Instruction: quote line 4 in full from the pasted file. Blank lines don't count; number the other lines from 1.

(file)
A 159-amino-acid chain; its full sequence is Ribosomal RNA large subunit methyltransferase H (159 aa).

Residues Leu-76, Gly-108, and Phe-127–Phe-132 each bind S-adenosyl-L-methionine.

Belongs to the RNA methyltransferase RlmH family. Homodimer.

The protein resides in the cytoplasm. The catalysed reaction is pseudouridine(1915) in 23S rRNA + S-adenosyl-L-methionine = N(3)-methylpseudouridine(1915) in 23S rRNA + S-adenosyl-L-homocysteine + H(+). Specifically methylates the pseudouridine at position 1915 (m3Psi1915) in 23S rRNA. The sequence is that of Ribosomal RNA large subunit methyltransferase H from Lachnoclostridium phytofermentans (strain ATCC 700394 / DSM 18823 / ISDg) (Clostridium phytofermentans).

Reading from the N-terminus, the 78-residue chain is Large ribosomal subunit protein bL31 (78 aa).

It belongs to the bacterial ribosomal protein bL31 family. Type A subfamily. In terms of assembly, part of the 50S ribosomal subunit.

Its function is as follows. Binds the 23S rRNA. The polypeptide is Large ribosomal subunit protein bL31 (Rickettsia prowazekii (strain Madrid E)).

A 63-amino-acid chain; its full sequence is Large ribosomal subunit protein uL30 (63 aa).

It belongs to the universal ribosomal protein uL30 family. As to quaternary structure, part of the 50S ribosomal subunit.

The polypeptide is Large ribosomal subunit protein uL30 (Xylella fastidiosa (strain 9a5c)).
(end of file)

The protein resides in the cytoplasm. The catalysed reaction is pseudouridine(1915) in 23S rRNA + S-adenosyl-L-methionine = N(3)-methylpseudouridine(1915) in 23S rRNA + S-adenosyl-L-homocysteine + H(+). Specifically methylates the pseudouridine at position 1915 (m3Psi1915) in 23S rRNA. The sequence is that of Ribosomal RNA large subunit methyltransferase H from Lachnoclostridium phytofermentans (strain ATCC 700394 / DSM 18823 / ISDg) (Clostridium phytofermentans).